Many constituents have contacted me recently and raised their concerns about fracking and the Government's Draft Onshore Hydraulic Fracturing (Protected Areas) Regulations 2015.

 

I fully understand and appreciate these concerns but would like to reassure you that the Government is creating a regulatory regime that provides clear, strong protections for the environment.

 

These protections are provided for in the Infrastructure Act 2015. The Act forbids the Secretary of State from issuing consent for fracking if it would take place within a 'protected groundwater source area'. The regulations clearly set out what is meant by this, and ensure that fracking would be banned at depths of less than 1,200 metres within 50 metres of a point where water used for domestic or food purposes is extracted. Drinking water is not normally found below 400 metres. This limit therefore provides at least 800 metres between the depth of most drinking water sources and the highest possible level at which hydraulic fracturing can take place. The regulations also ban fracking in zones through which groundwater (again used for domestic or food purposes) travels for 50 days before it reaches an abstraction point. I therefore believe that these regulations will provide suitable protection against any health risks.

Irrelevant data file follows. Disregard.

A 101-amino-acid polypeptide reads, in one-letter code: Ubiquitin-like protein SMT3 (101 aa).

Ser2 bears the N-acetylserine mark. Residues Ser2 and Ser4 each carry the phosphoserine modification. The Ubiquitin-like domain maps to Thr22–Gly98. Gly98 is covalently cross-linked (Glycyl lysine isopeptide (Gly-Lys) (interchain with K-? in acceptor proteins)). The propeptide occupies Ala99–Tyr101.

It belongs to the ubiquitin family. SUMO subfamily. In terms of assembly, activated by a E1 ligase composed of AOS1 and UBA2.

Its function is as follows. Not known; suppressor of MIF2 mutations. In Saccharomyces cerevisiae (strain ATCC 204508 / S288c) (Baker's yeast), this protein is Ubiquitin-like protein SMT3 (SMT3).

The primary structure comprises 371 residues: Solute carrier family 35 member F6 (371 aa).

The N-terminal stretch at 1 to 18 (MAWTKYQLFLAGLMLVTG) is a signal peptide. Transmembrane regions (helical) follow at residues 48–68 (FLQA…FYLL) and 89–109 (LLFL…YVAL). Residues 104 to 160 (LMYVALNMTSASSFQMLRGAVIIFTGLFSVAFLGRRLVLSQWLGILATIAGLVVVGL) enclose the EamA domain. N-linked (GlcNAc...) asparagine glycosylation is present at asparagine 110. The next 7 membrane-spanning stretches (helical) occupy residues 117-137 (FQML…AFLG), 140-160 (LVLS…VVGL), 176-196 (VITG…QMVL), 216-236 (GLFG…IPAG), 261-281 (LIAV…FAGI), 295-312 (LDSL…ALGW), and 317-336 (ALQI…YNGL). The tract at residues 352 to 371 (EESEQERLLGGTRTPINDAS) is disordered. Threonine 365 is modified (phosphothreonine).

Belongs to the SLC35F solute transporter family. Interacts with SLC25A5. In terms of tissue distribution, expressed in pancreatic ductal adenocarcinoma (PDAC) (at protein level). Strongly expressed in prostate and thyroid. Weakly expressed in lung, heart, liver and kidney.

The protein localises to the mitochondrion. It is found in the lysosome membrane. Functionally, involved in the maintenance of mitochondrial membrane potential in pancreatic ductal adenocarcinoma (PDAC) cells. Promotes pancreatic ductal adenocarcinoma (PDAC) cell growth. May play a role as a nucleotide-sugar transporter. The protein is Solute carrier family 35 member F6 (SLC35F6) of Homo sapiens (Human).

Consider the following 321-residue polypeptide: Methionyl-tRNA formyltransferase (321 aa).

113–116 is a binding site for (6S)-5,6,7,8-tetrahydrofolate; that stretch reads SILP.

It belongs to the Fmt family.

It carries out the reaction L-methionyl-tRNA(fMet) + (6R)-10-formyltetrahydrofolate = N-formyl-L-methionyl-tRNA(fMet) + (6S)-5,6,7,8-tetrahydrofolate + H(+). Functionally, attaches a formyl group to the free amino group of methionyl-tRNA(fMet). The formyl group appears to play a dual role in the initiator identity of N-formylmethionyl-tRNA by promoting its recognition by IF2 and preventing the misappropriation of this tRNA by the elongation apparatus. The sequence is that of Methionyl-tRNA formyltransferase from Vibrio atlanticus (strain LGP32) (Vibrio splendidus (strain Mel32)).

With regards to underground access, proposals are about striking the right balance between addressing the legitimate concerns of landowners and realising the benefits of shale gas to the community and the economy. Consent will not be given for shale gas operations at less than 1,000 metres, which is much deeper than the access required by many other companies installing cables, pipes and tunnels.

 

The draft regulations also define the areas in which fracking will be banned. I can assure you that National Parks are covered by these protections, and as such, fracking cannot take place at depths of less than 1,200 metres in these areas. This is also the case for Areas of Outstanding Natural Beauty, the Broads and World Heritage Sites. The Government has also clearly committed to ensuring that fracking cannot be conducted from wells that are drilled at the surface of National Parks or other protected areas, and I am confident that these protections will ensure that the beauty of our National Parks is protected.

 

Sites of Special Scientific Interest already enjoy strong protection under the existing planning and regulatory regime and these rules make it clear that development should not normally be permitted if it is likely to have a negative impact.

 

The UK has one of the best track records in the world when it comes to protecting our environment while also developing our industries, and Ministers have assured me that that this experience will be brought to bear on the shale gas protections. The industry will be developed safely with world class environmental protections, creating jobs and delivering better energy security, while all the time safeguarding some of our most precious landscapes.

 

With these in place, I think it is right that we explore and make use of shale gas and oil. The opportunity to extract this energy, as well as to secure jobs and investment, cannot be ignored.